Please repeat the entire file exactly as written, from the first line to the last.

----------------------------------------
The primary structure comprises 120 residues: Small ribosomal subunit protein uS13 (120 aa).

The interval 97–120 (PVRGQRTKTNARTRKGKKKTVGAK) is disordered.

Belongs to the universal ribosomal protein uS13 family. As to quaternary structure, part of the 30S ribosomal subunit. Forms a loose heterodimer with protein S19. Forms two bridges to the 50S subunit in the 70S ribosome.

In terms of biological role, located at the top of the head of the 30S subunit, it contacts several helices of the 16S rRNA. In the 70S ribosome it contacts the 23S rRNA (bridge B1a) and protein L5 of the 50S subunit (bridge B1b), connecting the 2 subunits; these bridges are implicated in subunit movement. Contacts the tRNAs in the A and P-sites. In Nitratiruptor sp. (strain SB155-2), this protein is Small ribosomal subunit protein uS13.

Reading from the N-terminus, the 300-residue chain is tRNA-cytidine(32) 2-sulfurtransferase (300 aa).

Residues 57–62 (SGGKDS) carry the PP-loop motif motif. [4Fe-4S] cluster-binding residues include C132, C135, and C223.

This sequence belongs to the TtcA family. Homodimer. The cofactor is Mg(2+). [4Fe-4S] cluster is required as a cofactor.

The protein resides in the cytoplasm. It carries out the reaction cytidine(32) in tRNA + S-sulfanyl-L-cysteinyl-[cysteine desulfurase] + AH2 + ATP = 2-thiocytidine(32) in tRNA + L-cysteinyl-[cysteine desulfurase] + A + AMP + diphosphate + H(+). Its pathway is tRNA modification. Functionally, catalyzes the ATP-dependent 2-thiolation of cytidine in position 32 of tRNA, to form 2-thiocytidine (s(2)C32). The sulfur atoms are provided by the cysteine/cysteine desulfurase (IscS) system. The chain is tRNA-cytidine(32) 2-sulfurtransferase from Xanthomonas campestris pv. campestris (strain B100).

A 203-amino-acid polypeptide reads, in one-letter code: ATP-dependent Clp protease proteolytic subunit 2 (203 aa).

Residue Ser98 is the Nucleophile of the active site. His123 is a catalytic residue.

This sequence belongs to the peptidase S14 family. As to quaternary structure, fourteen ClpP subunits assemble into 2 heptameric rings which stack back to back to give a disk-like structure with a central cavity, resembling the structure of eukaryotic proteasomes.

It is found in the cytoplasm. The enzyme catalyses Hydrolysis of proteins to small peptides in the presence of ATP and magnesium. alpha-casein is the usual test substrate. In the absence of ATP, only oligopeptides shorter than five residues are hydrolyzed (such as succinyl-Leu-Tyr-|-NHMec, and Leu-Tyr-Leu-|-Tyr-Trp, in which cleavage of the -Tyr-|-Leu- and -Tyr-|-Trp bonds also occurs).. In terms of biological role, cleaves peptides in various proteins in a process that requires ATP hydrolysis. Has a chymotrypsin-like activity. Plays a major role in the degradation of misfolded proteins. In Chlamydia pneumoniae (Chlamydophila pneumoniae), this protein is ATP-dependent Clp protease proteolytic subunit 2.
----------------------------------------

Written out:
The primary structure comprises 120 residues: Small ribosomal subunit protein uS13 (120 aa).

The interval 97–120 (PVRGQRTKTNARTRKGKKKTVGAK) is disordered.

Belongs to the universal ribosomal protein uS13 family. As to quaternary structure, part of the 30S ribosomal subunit. Forms a loose heterodimer with protein S19. Forms two bridges to the 50S subunit in the 70S ribosome.

In terms of biological role, located at the top of the head of the 30S subunit, it contacts several helices of the 16S rRNA. In the 70S ribosome it contacts the 23S rRNA (bridge B1a) and protein L5 of the 50S subunit (bridge B1b), connecting the 2 subunits; these bridges are implicated in subunit movement. Contacts the tRNAs in the A and P-sites. In Nitratiruptor sp. (strain SB155-2), this protein is Small ribosomal subunit protein uS13.

Reading from the N-terminus, the 300-residue chain is tRNA-cytidine(32) 2-sulfurtransferase (300 aa).

Residues 57–62 (SGGKDS) carry the PP-loop motif motif. [4Fe-4S] cluster-binding residues include C132, C135, and C223.

This sequence belongs to the TtcA family. Homodimer. The cofactor is Mg(2+). [4Fe-4S] cluster is required as a cofactor.

The protein resides in the cytoplasm. It carries out the reaction cytidine(32) in tRNA + S-sulfanyl-L-cysteinyl-[cysteine desulfurase] + AH2 + ATP = 2-thiocytidine(32) in tRNA + L-cysteinyl-[cysteine desulfurase] + A + AMP + diphosphate + H(+). Its pathway is tRNA modification. Functionally, catalyzes the ATP-dependent 2-thiolation of cytidine in position 32 of tRNA, to form 2-thiocytidine (s(2)C32). The sulfur atoms are provided by the cysteine/cysteine desulfurase (IscS) system. The chain is tRNA-cytidine(32) 2-sulfurtransferase from Xanthomonas campestris pv. campestris (strain B100).

A 203-amino-acid polypeptide reads, in one-letter code: ATP-dependent Clp protease proteolytic subunit 2 (203 aa).

Residue Ser98 is the Nucleophile of the active site. His123 is a catalytic residue.

This sequence belongs to the peptidase S14 family. As to quaternary structure, fourteen ClpP subunits assemble into 2 heptameric rings which stack back to back to give a disk-like structure with a central cavity, resembling the structure of eukaryotic proteasomes.

It is found in the cytoplasm. The enzyme catalyses Hydrolysis of proteins to small peptides in the presence of ATP and magnesium. alpha-casein is the usual test substrate. In the absence of ATP, only oligopeptides shorter than five residues are hydrolyzed (such as succinyl-Leu-Tyr-|-NHMec, and Leu-Tyr-Leu-|-Tyr-Trp, in which cleavage of the -Tyr-|-Leu- and -Tyr-|-Trp bonds also occurs).. In terms of biological role, cleaves peptides in various proteins in a process that requires ATP hydrolysis. Has a chymotrypsin-like activity. Plays a major role in the degradation of misfolded proteins. In Chlamydia pneumoniae (Chlamydophila pneumoniae), this protein is ATP-dependent Clp protease proteolytic subunit 2.